In 1920, Erich Scheurmann translated into German the speeches of Samoan Chief’ Tuiavii from the village of Tiavea, a work called The Papalagi (The White People) that describes his impressions of European culture formed during a tour as part of a traveling show. Tuiavii’s depictions of the greed and hypocrisy of the civilized Europeans has become a post-hippie inspiration for a counterculture movement to break out of the rigid confines of corporate capitalism.
The Michael Moore-produced, Jeff Gibbs video, Planet of the Humans, uses the capitalism onslaught that has caused disaster across the planet as an Earth Day opportunity to lob spitballs at environmental movements and prominent advocates. While it can’t even manage any more cogent solutions than vague assertions about curbing population and over-consumption, it also fails to see the monster who stands before it: the system, which needs to be overcome, immediately.
An attempted coup is underway in Venezuela, call it what you like. While the Bolivarian Revolution has had its problems, U.S. sanctions have devastated its economy and people. Negotiations led by Mexico, Uruguay, and the Vatican are the only sane way forward.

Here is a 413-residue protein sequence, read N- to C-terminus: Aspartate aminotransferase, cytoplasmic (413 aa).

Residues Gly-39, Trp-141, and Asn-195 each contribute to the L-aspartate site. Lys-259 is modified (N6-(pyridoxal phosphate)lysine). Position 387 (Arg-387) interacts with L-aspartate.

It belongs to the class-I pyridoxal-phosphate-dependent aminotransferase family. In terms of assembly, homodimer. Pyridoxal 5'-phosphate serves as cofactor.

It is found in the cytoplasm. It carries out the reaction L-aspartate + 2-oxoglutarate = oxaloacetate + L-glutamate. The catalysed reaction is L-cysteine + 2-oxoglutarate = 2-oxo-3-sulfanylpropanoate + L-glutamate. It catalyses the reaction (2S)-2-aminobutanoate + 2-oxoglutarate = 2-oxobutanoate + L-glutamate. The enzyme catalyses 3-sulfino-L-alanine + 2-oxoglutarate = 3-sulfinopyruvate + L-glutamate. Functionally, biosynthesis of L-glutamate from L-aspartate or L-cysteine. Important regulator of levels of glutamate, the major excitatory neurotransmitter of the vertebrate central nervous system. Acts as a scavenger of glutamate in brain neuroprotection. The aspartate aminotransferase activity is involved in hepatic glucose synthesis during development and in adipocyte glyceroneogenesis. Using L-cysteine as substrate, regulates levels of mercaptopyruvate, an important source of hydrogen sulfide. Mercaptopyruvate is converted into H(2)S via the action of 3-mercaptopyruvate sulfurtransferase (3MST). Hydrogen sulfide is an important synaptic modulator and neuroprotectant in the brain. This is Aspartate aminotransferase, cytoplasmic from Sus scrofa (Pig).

Welcome to the Anthropocene age, where humans have transmogrified the planet, its oceans and atmosphere, caused mass extinctions and wholesale contamination that will remain for millennia. Beyond the politicians and scientists, the way forward remains in the hands of writers, artists, and designers taking inspiration from wild earth in a movement called Geo-Fauvism.
B. Traven, German underground author, anarchist and writer of the Treasure of Sierra Madre, purposely obscured his origins to evade consequences from his revolutionary past in Germany and to stoke his literary mystery that hinged upon his words: “An author should have no other biography than his books.”
The Kogi People of Colombia, through two separate documentaries, delivered a message of a sustainable interconnection with nature and community as a way to avert climate and ecological destruction.
Guy Zimmerman, in reviewing the new Wall Street film The Big Short, muses on the desperate conformity required in today’s entertainment in this new Gilded Age of oligarchy and disempowerment that has overtaken culture in the U.S.